Pubdate: Tue, 14 Nov 2017
Source: Los Angeles Times (CA)
Copyright: 2017 Los Angeles Times


San Francisco is having a surprisingly difficult time establishing
regulations for the broad legal pot market, thanks in part to
criticism from older Chinese immigrants who oppose marijuana use.

Divided San Francisco supervisors are scheduled to take up the issue
at a board meeting Tuesday, where they may vote on a stop-gap measure
to allow the sale of recreational cannabis through existing medical
marijuana outlets on Jan. 1 as they continue to figure out where to
allow new stores.

The possibility of overly strict regulations has businesses fretting
over access and some San Franciscans wondering what happened to the
counter-culture, anti-Prohibition city they know and love. The smell
of cannabis being smoked is not uncommon in certain neighborhoods and

"Let's be honest: Cannabis is effectively legal now, and the sky
hasn't fallen. A lot of the information people have been given is
completely false," said Supervisor Jeff Sheehy, who uses medical
marijuana to mitigate pain from older HIV medications.

He and others are calling for keeping recreational retail pot stores
600 feet away from schools, comparable to the radius required of
stores that sell liquor or tobacco. Medical marijuana dispensaries are
required to be at least 1,000 feet away from schools and recreation
centers that serve primarily minors.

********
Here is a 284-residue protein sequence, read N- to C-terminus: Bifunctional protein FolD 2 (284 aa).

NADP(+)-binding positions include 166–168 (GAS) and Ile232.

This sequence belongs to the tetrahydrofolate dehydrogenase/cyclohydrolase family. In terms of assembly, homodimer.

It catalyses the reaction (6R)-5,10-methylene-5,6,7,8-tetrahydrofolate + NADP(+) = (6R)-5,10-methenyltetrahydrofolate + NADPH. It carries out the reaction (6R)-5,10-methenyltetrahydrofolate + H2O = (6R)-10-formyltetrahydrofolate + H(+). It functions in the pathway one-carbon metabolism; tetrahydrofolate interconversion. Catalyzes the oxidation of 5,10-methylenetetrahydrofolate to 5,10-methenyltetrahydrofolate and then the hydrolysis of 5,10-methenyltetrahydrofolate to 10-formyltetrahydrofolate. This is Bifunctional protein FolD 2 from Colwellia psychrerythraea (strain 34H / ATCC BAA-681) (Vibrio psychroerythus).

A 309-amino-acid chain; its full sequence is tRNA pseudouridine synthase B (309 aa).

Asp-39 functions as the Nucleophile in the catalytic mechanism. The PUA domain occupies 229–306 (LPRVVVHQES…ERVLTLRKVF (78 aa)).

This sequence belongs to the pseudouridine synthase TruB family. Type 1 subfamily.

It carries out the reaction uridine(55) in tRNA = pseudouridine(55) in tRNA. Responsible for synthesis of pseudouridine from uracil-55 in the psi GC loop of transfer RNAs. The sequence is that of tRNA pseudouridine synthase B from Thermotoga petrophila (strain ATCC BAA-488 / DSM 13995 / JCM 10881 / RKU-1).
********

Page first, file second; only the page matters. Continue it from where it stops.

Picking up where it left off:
But some Chinese American organizations have pushed back, calling for
an outright prohibition on retail stores in San Francisco's Chinatown.
They want future retail stores to be at least 1,500 feet away from
schools, child-care centers and any other place minors gather.
Supervisors are considering a 1,000-foot buffer that cannabis
advocates say is too restrictive for a city as compact as San Francisco.

Ellen Lee, a family social worker at the nonprofit San Francisco
Community Empowerment Center, which has helped lead the protests, said
most of the people opposed to recreational cannabis are elderly and
speak little to no English. She said children are impressionable and
must be protected from a drug that remains illegal under federal law,
and she is frustrated by elected officials.

"We have been meeting with them and talking to them," she said, "but
they are not listening."

Chinese Americans are an integral part of San Francisco's history, and
they carry political clout in a city where one-third of its 850,000
residents are Asian and Chinese Americans are the largest Asian
sub-group. The mayor is Chinese American, as are other elected
officials in the city.

Supervisor Aaron Peskin said Monday he has a holdover measure that
will allow 46 existing medical marijuana facilities to sell to adults
while the board takes more time to hash out zoning regulations. He
said that would allow people plenty of places to buy cannabis come
Jan. 1.

Peskin, who represents the Chinatown district, said he expects the
board will come up with a resolution that satisfies most people in the
diverse city.

"We're not just legislators. We are group therapists for 850,000
people, and understanding what their concerns are -- whether we agree
or disagree -- and addressing them respectfully is very important in
the legislative process," he said.
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